The bread that keeps on giving

If you’ve ever been given a bag of Amish Friendship Bread starter, then this blog will strike a chord with you. According to Wikipedia, Amish Friendship Bread is a type of bread or cake made from a sourdough starter that is often shared in a manner similar to a chain letter. Ransom note is more like it!

I received my first starter in 2008 and I’m sure some people were cursing my name by the time I stopped circulating the bread a few months later. After a disturbing incident in which my friend Stacy’s Weimaraner Gatsby ate two Ziploc bags filled with starter (and the bags themselves) and a move to Virginia, I kind of let the cycle fizzle out.

The way it works is someone gives you a plastic Ziploc bag filled with one cup of the liquid yeast culture. After five days of letting the starter sit at room temperature, you feed it one cup of sugar, one cup of flour and one cup of milk. Then you let the dough sit out at room temperature for another five days, after which you use one cup of the mixture to bake a loaf of bread using this recipe. (Note down below, I added a few things to the recipe, such as applesauce to replace some oil and a package of vanilla instant pudding mix.) The remainder of the dough is shared in one cup increments with friends along with instructions and the recipe.

For Christmas, I decided to bake some Amish Friendship Bread. I found a starter recipe online. Rather than give the gift that keeps on giving, I decided I would just bake up as many loaves as I could muster from the batch.

The bread is sweet with just the perfect hint of sour to it. I did find the bread to be a little drier than I remembered. I think next time I’ll add more applesauce and some fresh apples to the mixture. Be sure to use plastic or wooden utensils when making this. Do not use metal. I’m not sure why. That’s just what I’ve read.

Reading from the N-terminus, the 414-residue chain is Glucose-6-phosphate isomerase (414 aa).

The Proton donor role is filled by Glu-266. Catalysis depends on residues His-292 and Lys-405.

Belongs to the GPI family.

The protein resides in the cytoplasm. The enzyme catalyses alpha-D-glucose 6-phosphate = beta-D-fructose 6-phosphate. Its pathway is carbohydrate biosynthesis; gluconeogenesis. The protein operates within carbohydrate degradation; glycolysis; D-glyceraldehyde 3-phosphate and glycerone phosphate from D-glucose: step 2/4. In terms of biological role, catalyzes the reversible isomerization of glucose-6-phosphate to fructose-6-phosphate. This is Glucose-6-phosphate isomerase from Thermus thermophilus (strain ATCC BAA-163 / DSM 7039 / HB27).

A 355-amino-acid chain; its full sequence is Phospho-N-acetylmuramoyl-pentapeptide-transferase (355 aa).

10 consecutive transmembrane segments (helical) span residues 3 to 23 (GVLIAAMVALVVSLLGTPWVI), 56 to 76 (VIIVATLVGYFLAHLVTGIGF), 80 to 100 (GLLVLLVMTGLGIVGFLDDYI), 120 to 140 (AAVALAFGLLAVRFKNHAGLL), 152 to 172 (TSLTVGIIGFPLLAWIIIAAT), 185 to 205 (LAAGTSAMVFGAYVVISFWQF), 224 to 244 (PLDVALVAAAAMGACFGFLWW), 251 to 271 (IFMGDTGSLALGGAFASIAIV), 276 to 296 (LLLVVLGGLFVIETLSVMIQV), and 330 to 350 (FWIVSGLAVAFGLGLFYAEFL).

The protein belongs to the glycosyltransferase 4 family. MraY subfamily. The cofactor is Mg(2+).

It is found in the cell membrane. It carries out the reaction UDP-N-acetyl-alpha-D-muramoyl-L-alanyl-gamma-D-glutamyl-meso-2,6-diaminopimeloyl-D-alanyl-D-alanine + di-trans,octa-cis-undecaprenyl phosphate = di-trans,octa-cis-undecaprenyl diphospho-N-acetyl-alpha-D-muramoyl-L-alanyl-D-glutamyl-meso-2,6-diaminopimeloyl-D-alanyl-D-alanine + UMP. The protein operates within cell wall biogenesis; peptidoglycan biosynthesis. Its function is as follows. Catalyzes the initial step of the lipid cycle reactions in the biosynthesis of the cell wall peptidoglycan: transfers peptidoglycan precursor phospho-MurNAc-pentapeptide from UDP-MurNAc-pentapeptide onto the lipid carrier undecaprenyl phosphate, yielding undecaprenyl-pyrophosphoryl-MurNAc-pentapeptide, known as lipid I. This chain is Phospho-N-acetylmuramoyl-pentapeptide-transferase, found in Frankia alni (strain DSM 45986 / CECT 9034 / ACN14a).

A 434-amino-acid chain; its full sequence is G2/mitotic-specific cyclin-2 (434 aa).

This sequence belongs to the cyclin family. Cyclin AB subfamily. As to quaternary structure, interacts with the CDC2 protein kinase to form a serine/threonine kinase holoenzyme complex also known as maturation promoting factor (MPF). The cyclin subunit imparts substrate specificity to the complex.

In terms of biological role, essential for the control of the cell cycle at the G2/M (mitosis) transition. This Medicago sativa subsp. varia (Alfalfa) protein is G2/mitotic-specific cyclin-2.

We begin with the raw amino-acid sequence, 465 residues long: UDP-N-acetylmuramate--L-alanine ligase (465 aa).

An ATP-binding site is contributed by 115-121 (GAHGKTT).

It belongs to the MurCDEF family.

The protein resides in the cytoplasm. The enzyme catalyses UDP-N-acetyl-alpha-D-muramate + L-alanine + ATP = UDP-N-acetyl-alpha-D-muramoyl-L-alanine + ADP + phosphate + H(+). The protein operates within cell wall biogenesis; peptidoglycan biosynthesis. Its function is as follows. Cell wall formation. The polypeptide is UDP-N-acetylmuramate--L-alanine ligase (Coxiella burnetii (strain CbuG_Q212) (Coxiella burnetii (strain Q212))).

To make the starter you’ll need:

  • 1 package of active dry yeast
  • ¼ cup of warm water (110 degrees)
  • 1 cup of all-purpose flour
  • 1 cup of white sugar
  • 1 cup of warm milk (110 degrees)

Dissolve the yeast in warm water in a small bowl for about 10 minutes. Stir well.

In a 2-quart glass bowl or a large Ziploc bag, combine 1 cup of sifted flour and 1 cup of sugar. Be sure to mix thoroughly or the flour will get lumpy when you add the milk.

Slowly stir in the warm milk and dissolved yeast mixture. If you used a bowl, cover with plastic wrap. The mixture will get bubbly. If you use a plastic bag, you don’t have to stir the mixture; you can just mix it around in the bag using your hands.

For the next 10 days, handle the starter according to these directions. Consider this day 1 of the cycle.

  • Day 1 through 4 – stir the starter
  • Day 5  – feed the starter 1 cup of sugar, 1 cup of flour and 1 cup of milk
  • Day 6 through 9 – stir the starter
  • Day 10 – If you want to share the starter, fill three Ziploc bags with one cup of the dough each and pass along to friends with a copy of the recipe and instructions.

To bake your loaves, reserve one cup of starter in a large bowl and add the following ingredients:

  • 2/3 cup oil (I used 1/3 cup applesauce and 1/3 cup oil to cut back on the fat. Next time I will increase that to 2/3 cup of applesauce and add fresh apples to add moisture)
  • 3 eggs
  • ½ tsp. salt
  • 1 tsp. vanilla
  • 1 to 1 ½ tsp. cinnamon
  • 1 cup sugar
  • 2 cups flour
  • 1 ¼ tsp. baking powder
  • ½ tsp. baking soda
  • 1 package of instant vanilla pudding mixture (Not part of the original recipe)

Using a fork, beat the mixture by hand until well blended. You can add raisins, nuts or apples.  Grease two loaf pans with butter and sprinkle them with a mixture of sugar and cinnamon. Bake at 325 degrees for 45 minutes to 1 hour. Cool for 10 minutes and remove the loaves from the pans.

Since I baked the entire batch of dough, I wound up repeating this process four times, yielding about four large loaves, five medium loaves and about 16 small loaves.


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